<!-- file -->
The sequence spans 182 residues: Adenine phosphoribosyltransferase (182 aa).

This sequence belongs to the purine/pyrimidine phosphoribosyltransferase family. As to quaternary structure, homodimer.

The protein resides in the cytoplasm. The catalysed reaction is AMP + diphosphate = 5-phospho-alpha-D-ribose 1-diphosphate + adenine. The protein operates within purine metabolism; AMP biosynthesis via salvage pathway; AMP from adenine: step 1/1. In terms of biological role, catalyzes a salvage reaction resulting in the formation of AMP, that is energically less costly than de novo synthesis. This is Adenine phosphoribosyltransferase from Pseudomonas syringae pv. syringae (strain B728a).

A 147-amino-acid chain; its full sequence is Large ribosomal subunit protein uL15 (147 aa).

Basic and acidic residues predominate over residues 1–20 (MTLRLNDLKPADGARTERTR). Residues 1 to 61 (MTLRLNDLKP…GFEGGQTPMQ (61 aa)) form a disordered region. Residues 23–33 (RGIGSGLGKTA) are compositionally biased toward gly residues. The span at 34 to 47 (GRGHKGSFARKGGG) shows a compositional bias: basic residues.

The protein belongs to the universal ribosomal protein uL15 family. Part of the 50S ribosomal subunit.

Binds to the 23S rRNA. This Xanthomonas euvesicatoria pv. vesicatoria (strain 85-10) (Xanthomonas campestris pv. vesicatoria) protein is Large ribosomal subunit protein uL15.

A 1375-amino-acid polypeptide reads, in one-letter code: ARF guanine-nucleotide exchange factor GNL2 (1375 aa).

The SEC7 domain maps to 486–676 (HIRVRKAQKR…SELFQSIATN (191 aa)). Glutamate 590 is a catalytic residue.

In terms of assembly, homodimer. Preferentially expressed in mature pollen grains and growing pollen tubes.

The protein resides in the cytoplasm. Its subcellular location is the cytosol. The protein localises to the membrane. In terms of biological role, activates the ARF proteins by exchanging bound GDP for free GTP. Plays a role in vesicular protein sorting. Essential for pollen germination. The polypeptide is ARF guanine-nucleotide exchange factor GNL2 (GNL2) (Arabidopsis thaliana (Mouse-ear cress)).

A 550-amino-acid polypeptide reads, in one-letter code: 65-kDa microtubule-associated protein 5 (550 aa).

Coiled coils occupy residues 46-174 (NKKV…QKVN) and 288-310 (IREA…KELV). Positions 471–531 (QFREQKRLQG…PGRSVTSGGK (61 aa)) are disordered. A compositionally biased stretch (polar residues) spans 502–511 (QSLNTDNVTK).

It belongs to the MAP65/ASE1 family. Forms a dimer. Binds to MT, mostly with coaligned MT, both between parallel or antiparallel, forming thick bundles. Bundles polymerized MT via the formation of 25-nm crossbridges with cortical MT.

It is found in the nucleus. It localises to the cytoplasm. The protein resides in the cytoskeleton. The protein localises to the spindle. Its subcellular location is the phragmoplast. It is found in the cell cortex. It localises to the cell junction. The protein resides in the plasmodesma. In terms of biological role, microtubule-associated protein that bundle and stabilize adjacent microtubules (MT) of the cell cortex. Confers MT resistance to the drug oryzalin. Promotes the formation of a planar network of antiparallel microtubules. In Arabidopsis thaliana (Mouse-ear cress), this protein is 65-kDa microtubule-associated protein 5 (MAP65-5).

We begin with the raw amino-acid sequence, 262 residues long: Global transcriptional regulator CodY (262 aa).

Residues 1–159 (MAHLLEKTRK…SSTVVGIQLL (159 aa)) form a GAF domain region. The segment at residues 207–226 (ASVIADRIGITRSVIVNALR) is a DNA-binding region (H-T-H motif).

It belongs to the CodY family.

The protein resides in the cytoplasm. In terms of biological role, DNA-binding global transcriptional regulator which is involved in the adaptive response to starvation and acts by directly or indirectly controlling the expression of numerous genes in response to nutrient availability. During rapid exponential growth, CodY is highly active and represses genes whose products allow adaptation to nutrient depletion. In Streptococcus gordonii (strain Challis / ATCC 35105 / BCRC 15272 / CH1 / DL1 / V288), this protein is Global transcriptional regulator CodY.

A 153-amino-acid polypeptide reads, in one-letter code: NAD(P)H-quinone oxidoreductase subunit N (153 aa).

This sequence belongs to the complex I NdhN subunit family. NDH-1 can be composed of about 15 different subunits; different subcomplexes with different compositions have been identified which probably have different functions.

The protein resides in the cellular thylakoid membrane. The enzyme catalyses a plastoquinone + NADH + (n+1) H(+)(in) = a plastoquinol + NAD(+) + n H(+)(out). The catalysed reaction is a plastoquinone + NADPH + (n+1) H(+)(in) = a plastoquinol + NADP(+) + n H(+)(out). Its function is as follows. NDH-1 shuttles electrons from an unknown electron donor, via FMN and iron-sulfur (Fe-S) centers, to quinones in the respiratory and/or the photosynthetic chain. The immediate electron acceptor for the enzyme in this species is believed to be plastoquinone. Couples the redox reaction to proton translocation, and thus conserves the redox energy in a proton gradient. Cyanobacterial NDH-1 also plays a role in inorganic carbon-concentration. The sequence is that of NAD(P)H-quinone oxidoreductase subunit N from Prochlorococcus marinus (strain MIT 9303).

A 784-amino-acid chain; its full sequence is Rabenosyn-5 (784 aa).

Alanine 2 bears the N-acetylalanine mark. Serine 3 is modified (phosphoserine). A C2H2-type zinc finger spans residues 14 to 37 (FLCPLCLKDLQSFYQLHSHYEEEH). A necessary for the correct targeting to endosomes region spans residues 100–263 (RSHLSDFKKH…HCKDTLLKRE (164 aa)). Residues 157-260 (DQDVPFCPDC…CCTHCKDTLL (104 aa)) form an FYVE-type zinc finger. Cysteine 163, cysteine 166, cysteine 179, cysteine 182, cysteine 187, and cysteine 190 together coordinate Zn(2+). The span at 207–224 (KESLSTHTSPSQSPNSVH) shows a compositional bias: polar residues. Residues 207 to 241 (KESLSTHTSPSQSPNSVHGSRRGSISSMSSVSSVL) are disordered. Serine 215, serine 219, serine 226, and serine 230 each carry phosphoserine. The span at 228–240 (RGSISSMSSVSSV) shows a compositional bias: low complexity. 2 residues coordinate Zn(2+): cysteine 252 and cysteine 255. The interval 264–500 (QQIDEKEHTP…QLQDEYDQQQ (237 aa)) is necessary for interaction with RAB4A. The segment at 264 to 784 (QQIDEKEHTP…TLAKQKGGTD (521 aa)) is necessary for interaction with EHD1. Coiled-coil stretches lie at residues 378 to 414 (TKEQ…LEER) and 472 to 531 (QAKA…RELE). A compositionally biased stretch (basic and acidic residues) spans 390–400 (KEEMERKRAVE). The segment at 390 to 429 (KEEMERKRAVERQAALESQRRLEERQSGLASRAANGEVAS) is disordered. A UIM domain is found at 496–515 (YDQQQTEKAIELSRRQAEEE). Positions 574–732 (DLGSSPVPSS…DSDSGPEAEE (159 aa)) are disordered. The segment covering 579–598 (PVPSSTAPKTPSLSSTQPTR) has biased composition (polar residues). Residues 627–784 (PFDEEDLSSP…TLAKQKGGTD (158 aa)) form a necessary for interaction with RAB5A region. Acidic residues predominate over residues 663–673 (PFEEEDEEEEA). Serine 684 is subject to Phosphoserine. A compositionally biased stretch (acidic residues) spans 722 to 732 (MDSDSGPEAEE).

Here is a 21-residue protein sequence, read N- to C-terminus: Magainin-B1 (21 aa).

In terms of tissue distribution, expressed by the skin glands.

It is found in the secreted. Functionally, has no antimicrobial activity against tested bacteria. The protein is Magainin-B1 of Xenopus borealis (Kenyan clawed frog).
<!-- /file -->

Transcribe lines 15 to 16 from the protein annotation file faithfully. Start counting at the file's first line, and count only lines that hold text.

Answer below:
It is found in the nucleus. It localises to the cytoplasm. The protein resides in the cytoskeleton. The protein localises to the spindle. Its subcellular location is the phragmoplast. It is found in the cell cortex. It localises to the cell junction. The protein resides in the plasmodesma. In terms of biological role, microtubule-associated protein that bundle and stabilize adjacent microtubules (MT) of the cell cortex. Confers MT resistance to the drug oryzalin. Promotes the formation of a planar network of antiparallel microtubules. In Arabidopsis thaliana (Mouse-ear cress), this protein is 65-kDa microtubule-associated protein 5 (MAP65-5).

We begin with the raw amino-acid sequence, 262 residues long: Global transcriptional regulator CodY (262 aa).